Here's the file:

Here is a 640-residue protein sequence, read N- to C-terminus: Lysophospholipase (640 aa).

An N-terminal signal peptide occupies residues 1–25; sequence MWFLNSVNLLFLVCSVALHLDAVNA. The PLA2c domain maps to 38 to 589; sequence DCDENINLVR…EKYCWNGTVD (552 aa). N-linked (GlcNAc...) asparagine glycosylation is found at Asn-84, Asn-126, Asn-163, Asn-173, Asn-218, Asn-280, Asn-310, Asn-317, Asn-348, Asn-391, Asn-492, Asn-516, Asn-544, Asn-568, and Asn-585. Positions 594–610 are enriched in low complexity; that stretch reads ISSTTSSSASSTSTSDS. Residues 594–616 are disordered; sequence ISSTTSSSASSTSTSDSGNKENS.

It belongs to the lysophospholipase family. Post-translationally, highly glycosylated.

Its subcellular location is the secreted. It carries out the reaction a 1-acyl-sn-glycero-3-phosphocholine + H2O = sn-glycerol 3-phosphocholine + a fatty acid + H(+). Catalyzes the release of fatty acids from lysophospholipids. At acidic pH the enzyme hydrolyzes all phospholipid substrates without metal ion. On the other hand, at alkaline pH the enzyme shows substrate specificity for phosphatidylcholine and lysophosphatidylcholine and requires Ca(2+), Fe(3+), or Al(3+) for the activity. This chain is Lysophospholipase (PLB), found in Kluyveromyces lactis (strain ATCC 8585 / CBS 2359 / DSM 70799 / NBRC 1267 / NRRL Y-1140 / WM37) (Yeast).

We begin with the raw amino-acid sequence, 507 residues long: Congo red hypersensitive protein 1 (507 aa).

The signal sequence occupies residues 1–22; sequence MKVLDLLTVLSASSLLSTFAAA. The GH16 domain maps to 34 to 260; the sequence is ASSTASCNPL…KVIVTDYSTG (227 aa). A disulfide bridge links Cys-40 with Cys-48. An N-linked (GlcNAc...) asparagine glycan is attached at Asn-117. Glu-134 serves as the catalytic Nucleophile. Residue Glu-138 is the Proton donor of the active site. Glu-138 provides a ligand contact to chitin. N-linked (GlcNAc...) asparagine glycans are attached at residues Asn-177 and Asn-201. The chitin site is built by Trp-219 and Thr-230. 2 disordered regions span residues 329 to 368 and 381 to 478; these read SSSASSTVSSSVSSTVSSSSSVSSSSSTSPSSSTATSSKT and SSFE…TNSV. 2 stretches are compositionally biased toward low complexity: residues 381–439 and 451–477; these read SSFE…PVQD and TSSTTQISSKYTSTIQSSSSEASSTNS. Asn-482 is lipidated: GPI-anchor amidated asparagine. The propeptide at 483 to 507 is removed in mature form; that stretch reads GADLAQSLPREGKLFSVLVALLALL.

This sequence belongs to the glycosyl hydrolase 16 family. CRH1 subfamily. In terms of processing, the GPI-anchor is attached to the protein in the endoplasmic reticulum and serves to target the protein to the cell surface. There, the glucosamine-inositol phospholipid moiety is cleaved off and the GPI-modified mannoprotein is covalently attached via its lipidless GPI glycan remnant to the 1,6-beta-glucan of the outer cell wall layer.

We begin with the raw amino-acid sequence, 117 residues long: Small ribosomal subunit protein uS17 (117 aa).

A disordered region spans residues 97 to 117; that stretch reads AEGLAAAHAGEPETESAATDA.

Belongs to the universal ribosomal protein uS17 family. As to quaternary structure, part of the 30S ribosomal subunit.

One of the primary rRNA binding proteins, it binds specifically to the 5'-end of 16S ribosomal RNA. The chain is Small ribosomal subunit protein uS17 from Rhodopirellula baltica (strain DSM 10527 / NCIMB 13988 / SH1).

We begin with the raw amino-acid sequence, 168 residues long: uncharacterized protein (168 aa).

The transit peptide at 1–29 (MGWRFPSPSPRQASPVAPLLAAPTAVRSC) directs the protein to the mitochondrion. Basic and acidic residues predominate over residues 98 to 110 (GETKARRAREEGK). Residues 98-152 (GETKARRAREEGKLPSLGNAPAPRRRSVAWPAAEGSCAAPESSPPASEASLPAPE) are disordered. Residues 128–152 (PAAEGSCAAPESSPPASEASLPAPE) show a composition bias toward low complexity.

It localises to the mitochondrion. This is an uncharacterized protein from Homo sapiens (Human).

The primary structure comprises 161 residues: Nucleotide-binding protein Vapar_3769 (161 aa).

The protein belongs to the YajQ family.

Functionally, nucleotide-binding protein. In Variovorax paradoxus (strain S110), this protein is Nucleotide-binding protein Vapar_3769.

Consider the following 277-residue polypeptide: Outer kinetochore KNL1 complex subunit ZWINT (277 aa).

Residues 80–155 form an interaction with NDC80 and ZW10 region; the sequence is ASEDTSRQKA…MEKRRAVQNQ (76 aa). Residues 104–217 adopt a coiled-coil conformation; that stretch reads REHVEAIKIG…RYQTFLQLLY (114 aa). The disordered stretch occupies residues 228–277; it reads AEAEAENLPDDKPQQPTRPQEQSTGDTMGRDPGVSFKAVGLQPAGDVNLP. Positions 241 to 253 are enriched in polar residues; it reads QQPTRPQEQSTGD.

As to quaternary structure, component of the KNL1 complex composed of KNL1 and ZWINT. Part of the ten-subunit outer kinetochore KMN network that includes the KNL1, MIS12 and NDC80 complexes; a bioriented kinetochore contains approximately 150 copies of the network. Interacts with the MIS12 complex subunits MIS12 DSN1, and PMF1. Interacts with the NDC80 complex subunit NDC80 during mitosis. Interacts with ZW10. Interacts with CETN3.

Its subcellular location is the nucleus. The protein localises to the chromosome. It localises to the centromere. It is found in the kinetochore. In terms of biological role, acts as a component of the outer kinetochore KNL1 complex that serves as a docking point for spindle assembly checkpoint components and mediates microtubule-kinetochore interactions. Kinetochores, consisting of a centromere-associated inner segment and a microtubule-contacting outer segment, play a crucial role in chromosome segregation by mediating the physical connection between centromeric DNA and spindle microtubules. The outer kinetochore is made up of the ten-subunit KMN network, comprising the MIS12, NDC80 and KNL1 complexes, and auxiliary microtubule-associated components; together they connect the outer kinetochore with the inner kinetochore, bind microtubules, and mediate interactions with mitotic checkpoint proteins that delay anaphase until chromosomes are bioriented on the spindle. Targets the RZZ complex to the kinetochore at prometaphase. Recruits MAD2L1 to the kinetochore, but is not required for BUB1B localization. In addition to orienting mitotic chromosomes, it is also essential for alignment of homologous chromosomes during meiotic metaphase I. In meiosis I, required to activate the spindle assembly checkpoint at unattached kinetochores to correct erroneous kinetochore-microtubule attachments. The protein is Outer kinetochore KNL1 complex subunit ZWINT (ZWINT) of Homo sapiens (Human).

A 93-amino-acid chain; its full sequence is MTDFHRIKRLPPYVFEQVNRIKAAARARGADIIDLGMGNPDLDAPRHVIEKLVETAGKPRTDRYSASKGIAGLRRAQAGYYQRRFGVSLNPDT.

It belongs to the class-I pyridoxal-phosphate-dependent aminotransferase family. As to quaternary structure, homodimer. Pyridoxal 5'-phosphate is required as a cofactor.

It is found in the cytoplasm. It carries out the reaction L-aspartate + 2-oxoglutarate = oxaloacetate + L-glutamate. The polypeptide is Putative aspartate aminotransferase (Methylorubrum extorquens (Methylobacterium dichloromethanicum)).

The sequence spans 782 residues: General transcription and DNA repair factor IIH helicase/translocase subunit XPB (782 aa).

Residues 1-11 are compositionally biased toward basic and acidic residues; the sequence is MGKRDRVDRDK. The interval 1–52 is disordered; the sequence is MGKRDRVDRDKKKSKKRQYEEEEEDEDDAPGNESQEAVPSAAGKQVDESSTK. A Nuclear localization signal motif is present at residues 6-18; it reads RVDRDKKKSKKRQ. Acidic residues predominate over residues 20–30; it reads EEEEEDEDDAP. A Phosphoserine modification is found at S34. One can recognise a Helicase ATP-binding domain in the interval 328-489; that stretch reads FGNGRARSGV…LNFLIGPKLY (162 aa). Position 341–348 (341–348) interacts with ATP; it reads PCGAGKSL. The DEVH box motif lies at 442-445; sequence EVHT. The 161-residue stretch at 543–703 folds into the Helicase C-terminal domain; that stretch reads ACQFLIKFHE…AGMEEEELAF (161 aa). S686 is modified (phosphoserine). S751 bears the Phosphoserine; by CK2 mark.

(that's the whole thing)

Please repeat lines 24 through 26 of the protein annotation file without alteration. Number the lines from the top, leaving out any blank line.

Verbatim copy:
It is found in the cytoplasm. It carries out the reaction L-aspartate + 2-oxoglutarate = oxaloacetate + L-glutamate. The polypeptide is Putative aspartate aminotransferase (Methylorubrum extorquens (Methylobacterium dichloromethanicum)).

The sequence spans 782 residues: General transcription and DNA repair factor IIH helicase/translocase subunit XPB (782 aa).

Residues 1-11 are compositionally biased toward basic and acidic residues; the sequence is MGKRDRVDRDK. The interval 1–52 is disordered; the sequence is MGKRDRVDRDKKKSKKRQYEEEEEDEDDAPGNESQEAVPSAAGKQVDESSTK. A Nuclear localization signal motif is present at residues 6-18; it reads RVDRDKKKSKKRQ. Acidic residues predominate over residues 20–30; it reads EEEEEDEDDAP. A Phosphoserine modification is found at S34. One can recognise a Helicase ATP-binding domain in the interval 328-489; that stretch reads FGNGRARSGV…LNFLIGPKLY (162 aa). Position 341–348 (341–348) interacts with ATP; it reads PCGAGKSL. The DEVH box motif lies at 442-445; sequence EVHT. The 161-residue stretch at 543–703 folds into the Helicase C-terminal domain; that stretch reads ACQFLIKFHE…AGMEEEELAF (161 aa). S686 is modified (phosphoserine). S751 bears the Phosphoserine; by CK2 mark.